Patriot Coal reaches agreements, sees end to bankruptcy - WTRF 7 News Sports Weather - Wheeling Steubenville

UPDATES: Patriot Coal reaches agreements, sees end to bankruptcy

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  • Agreement settles issues dating back to Patriot's separation from Peabody

  • Patriot settles health care issues with UMWA and Peabody; still negotiating with Arch

  • Bankruptcy court to take up settlement Nov. 6

Patriot Coal Corp. says it could emerge from bankruptcy protection by the end of the now that it has settled issues with the United Mine Workers of America, Peabody Energy Corp. and Arch Coal Inc.

There are still some matters to be resolved, but the four parties issued statements Oct. 9 and 10 saying many of the major ones had been settled.

Among those is the status of retiree health benefits, a problem that led the UMWA to stage protests in West Virginia and elsewhere.

Settlement Basics

According to a statement issued late Oct. 9, Patriot said it has reached an agreement with Knighthead Capital Management to sponsor its emergence from bankruptcy. Patriot also said it has reached settlements with Peabody Energy Corp. and Arch Coal Inc. The agreements will provide Patriot "with a significant liquidity infusion and position it to obtain the exit financing necessary to emerge from Chapter 11 as a strong, well-capitalized business," the statement said.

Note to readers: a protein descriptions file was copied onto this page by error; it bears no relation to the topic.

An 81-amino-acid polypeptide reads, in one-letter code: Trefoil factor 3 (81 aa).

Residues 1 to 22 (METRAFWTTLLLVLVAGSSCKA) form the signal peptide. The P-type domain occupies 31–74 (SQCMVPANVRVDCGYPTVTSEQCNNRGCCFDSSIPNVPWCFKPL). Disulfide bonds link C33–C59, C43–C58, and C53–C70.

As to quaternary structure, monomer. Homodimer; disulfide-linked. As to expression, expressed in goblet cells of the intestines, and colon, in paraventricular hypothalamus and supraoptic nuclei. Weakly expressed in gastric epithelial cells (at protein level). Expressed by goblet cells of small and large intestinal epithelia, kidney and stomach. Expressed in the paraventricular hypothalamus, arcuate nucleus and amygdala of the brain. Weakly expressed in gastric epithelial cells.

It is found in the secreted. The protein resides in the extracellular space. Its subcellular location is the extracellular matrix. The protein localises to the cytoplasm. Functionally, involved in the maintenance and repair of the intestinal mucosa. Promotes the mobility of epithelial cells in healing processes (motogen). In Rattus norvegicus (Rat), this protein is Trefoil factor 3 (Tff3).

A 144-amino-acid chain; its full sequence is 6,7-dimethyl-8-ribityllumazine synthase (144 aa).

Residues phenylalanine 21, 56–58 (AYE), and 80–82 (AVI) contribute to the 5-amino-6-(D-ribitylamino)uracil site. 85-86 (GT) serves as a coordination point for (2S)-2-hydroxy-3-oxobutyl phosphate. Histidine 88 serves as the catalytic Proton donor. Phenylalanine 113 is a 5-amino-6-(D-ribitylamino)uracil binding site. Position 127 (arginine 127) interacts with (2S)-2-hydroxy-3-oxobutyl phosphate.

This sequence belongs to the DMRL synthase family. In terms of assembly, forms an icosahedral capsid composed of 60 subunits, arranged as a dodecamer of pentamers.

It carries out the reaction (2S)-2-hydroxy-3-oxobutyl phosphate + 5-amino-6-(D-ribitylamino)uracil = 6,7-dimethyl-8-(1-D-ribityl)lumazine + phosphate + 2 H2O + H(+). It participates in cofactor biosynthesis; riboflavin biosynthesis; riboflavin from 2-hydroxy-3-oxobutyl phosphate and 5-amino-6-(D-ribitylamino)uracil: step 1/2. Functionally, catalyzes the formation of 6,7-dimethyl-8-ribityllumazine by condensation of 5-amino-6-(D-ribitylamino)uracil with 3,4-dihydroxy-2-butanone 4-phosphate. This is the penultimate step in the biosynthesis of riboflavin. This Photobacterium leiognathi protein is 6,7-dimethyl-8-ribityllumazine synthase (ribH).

Under the terms of the plan, Patriot will receive an infusion of $250 million in new capital through a rights offering backstopped by Knighthead.

According to its website, Knighthead Capital Management is a New York-based registered investment adviser founded in 2008. The firm focuses on long-short investments and specializes in event-driven, distressed credit and special situation opportunities across a broad array of industries.